Our team also carefully examines the bat for any evidence of tampering, such as the altering of barrel brands, or model numbers. We also look for any indication of repairs or restoration that might have been performed. If provenance is provided, we verify its authenticity and make sure the documentation that accompanies the bat has not been copied or transferred from a similar bat.

The bat is then inspected for visible signs of use and existing player characteristics. We have an extensive archive of vintage and contemporary photographs of players and their bats. Photographs are a tremendous resource to determine the idiosyncrasies of the players and their weapons of choice. We only consider game photos, not posed, for reference purposes. For posed pictures, we know the players might have simply grabbed the nearest bat or been handed one by the photographer. A good example of this would be with Mickey Mantle. In a majority of the posed shots featuring The Mick, he's holding a teammate's bat and not his own. Current day bats and vintage bats undergo the identical authentication process. In the case of vintage bats, however, it may take longer to research player characteristics or establish the legitimacy of provenance provided.

Once the authentication has been completed, the next step is to have the bat graded. In grading, we assess the bat's existing player characteristics and provenance, if provided. All points are taken into consideration and a grade is then awarded. In most cases, a bat (without provenance), that is deemed authentic, has medium use and possesses at least some recognizable player characteristics, will receive a PSA/DNA grade of GU 7.

Grading brings up another point we are regularly questioned on by collectors: Is grading too subjective? We don't believe so, and here's why. We have developed a set of grading criteria that removes the subjectivity from the authentication process by grading the bat against measurable standards. We've defined these standards as player characteristics, the amount of use that is visible on the bat, and supporting provenance.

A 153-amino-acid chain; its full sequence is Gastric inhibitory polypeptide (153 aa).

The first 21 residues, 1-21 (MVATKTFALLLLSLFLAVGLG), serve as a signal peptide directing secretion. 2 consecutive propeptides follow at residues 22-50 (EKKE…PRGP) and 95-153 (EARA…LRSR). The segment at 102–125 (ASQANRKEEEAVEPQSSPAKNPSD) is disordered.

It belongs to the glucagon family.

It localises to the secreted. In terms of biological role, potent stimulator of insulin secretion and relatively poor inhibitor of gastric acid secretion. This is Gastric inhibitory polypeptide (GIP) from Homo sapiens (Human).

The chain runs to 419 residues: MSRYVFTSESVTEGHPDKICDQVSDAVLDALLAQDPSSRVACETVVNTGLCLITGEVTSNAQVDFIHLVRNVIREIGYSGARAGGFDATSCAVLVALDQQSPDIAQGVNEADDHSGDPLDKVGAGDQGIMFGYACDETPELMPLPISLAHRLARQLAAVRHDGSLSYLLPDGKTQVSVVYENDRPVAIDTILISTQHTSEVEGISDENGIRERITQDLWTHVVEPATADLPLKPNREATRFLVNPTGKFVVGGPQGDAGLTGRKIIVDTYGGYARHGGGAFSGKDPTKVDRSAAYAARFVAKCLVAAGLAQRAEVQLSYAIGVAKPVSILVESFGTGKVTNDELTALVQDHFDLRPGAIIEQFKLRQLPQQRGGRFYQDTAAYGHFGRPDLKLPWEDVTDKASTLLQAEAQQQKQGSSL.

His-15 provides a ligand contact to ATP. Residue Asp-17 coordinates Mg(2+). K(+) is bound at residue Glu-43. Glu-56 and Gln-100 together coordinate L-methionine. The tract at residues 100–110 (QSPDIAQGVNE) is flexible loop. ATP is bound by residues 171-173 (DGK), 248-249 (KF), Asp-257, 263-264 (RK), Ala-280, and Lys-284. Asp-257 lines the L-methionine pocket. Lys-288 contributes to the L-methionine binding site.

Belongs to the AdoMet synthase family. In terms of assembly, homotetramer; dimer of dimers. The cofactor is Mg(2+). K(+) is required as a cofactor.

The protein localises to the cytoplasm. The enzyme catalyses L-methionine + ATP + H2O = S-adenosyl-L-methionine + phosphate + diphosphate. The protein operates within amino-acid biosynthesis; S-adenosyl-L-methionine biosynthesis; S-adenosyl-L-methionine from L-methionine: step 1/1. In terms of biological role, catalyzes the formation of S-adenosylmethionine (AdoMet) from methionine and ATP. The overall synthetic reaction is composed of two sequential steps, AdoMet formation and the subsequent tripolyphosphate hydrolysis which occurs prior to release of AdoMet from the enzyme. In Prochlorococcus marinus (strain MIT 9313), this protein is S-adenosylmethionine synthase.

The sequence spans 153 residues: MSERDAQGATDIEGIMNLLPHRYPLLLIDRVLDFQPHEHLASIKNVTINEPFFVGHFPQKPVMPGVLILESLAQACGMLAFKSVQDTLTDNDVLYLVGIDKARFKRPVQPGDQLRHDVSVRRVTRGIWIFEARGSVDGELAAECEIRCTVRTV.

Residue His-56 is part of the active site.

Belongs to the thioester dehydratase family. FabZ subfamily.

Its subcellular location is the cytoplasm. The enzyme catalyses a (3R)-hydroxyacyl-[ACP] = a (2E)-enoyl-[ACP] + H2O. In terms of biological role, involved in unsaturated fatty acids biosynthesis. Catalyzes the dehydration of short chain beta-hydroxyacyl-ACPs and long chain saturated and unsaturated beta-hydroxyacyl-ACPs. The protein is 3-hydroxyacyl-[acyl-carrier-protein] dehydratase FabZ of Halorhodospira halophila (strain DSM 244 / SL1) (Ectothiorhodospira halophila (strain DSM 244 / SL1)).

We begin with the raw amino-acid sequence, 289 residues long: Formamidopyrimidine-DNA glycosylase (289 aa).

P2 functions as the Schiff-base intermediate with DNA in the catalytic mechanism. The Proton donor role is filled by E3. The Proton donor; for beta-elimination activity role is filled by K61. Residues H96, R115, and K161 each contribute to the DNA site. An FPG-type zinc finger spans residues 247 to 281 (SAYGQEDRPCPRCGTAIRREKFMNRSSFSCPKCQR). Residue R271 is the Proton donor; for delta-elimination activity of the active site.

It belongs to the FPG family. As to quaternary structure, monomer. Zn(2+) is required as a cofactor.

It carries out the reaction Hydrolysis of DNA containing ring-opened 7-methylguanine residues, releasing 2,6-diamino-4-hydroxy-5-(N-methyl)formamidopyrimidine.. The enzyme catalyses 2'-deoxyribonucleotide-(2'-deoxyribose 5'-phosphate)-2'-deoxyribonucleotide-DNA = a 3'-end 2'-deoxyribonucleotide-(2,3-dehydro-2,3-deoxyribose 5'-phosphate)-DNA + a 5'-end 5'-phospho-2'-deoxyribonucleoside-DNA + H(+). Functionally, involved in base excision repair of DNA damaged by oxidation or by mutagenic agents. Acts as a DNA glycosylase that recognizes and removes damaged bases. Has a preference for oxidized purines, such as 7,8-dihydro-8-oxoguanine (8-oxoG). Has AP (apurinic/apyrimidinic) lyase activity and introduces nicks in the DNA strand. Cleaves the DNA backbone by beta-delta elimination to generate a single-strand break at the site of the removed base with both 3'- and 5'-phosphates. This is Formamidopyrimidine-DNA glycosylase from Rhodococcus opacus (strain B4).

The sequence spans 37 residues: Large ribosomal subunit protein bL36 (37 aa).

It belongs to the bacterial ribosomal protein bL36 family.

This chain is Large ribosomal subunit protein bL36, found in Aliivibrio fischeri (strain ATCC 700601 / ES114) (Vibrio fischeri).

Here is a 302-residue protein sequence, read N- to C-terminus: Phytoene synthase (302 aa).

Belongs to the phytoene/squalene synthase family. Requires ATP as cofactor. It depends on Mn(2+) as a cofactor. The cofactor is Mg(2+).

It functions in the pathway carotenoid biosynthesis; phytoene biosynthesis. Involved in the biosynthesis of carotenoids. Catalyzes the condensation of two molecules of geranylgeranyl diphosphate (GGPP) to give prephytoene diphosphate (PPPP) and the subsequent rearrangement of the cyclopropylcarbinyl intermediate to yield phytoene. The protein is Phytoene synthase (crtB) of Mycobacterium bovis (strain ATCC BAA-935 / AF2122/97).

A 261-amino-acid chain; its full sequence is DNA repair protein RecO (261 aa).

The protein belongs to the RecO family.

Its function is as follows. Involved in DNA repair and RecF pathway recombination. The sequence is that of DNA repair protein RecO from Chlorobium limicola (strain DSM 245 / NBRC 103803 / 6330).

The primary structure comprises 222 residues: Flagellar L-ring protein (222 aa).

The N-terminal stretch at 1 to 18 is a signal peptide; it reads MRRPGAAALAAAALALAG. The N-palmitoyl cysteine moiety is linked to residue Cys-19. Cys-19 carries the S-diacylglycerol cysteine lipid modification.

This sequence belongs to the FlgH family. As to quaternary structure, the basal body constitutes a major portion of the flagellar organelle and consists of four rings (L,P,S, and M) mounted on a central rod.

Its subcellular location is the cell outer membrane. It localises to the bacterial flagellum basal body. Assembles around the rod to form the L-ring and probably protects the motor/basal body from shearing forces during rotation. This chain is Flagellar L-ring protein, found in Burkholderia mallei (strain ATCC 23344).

These standards determine the likelihood that the bat was in fact game-used by the player. Additionally, the more use present, the greater the probability the bat was used to get a few hits, or a home run, etc. By meticulously studying every nuance of the bat, the PSA/DNA authentication process answers any questions a buyer or seller may have when it comes to a bats authenticity and its purported use by a specific player.

As this genre of the sports memorabilia hobby has matured, bat grading has become standardized and those standards are becoming more accepted every day. PSA/DNA and MEARS, have essentially the same set of standards. We both look for player characteristics, the amount of use and supporting provenance to determine if the bat, was in fact, game-used by the player. A vast majority of today's collectors agree with the adopted standards although, to be fair, there are still those diehards who believe "beauty is in the eye of the beholder" and will always view grading as too subjective.